Renegade Ops is a new top down shooter from Sega, and utilizes dual analog sticks for both movement and firing like some arcade hits from the eighties such as Smash TV. I used to play games like Renegade Ops with my dad as a kid; simple shooters where the only objective was to ruin everything in sight. In a year full of big name titles, there may not be room for a straightforward action game in the mass market. But for those of us who remember another time where all we needed was a few machine guns, a paper thin plot about terrorists, and an objective list full of destructible targets, how does Renegade Ops stack up?
Trigger Happy - This game is about as simple as it gets. You drive a truck around, fire a machine gun, shoot other trucks, and that's about it. Sometimes you helm other vehicles such as a helicopter, but the game plays almost exactly the same either way. It's actually refreshing to see a game throw modern conventions aside to embrace some serious ass kicking, and Renegade Ops is no slouch in that regard. The environments are extremely dense, packed with little villages, telephone poles, and all kinds of foliage, nearly all of which is destructible. Throw in a few hundred enemies per stage and a machine gun with infinite ammo, and there is almost always something falling to bits in front of you.
Plenty of Ammo - Renegade Opsis long enough for the type of game it is, with nine decently sized missions and a fair bit of challenge packed beneath the hood. Even on the easiest difficulty, with so much going on all the time it can be a bit of a struggle to stay alive, and the challenge is by no means a bad thing. Luckily, multiplayer options abound, from split-screen to online play. There is even a leveling system in place if you don't get bored of the mindless action, so there is plenty of reason to continue on if you enjoy the game.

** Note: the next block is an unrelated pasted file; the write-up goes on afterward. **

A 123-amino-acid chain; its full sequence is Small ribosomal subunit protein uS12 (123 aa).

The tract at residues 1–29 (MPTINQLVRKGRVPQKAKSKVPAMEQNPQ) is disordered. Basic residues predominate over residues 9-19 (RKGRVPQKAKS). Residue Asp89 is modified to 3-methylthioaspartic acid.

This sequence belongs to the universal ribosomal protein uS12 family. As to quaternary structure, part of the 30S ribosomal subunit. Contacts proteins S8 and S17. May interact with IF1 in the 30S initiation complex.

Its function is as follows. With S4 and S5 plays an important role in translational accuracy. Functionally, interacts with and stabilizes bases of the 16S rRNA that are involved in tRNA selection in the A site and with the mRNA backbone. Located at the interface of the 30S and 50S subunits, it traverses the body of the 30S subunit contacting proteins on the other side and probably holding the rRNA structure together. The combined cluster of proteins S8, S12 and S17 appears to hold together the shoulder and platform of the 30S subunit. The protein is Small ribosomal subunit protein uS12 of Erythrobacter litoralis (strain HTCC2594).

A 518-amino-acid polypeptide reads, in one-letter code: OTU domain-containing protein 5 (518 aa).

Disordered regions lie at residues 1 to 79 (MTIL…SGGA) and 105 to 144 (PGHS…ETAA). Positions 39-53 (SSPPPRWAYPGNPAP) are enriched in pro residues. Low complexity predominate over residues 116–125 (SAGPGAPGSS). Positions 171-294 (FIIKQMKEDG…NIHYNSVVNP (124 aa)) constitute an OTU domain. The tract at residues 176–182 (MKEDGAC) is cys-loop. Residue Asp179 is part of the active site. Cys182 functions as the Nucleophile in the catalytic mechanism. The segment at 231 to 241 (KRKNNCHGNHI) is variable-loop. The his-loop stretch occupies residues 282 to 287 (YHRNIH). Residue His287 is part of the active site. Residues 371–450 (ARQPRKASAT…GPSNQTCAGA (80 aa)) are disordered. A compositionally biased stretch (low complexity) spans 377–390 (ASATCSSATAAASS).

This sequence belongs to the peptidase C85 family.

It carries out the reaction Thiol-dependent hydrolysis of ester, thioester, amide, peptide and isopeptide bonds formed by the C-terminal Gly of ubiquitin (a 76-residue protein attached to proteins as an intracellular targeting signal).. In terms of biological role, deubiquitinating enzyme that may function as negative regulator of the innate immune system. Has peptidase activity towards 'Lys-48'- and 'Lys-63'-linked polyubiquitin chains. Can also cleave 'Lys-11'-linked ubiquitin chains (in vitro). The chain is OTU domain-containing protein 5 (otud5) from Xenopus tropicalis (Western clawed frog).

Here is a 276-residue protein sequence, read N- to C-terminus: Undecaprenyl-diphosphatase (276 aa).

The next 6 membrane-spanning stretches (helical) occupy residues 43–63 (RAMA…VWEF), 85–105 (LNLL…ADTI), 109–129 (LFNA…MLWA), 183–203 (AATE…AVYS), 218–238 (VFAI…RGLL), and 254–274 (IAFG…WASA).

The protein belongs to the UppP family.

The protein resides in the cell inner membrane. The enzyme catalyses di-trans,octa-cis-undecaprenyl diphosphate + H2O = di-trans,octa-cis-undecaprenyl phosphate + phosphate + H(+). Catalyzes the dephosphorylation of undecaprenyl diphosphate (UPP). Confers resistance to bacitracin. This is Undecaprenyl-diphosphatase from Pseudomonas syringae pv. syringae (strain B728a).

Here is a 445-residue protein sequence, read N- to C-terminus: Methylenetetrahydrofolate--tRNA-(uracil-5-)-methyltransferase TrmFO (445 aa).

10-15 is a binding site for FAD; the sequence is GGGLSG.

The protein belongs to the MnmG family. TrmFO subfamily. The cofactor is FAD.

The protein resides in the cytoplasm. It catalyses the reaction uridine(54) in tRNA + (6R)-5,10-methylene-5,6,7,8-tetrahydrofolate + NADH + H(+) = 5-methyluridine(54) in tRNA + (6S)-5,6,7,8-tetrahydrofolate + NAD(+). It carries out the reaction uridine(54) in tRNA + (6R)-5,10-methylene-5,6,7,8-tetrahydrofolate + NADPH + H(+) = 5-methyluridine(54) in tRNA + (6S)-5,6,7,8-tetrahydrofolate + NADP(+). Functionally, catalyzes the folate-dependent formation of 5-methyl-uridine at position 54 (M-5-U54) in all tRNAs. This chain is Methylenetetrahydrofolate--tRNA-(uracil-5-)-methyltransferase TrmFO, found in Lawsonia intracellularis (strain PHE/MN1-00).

See Bad Guy, Shoot Bad Guy - The presentation for Renegade Ops is about as straightfoward as the gameplay. I found the comic book style cutscenes and supervillain oriented storyline to be quite charming, and the added character selection was a good bonus as well. Renegade Ops knows exactly what kind of game it is, and doesn't try to bog itself down with bloated fluff or unnecessary nonsense. It's actually a breath of fresh air to see an arcade-styled title such as this where you can just hop in and get into it.
THE BAD AND THE UGLY
An Endless War of Tedium - The negatives of Renegade Ops are almost the same as the positives. Quite frankly, how long you plan to play this game depends on how tolerant you are of repetition. The objectives are nothing less than an excuse to simply drive somewhere on the map and blow up something else, so I can imagine this game getting quite tiring for some. Multiplayer becomes an asset here, as it is always enjoyable to blow stuff up with a friend, but as a single player experience I found myself playing the game in chunks.
Renegade Ops is a pitch-perfect arcade throw back: a game where the longevity depends entirely on the player’s tolerance for simplicity and scorekeeping. I found it in enjoyable in shorter bursts in between other, longer, game experiences. Fully functioning leaderboards will be a good incentive to stay for some, but will likely not be enough to keep the attention of most players. That being said, it is very hard to fault this title because what it does, it does extremely well. The action arcade experience it delivers is one that is top notch, and it throws in just enough modern touches to co-exist with other games in this generation.
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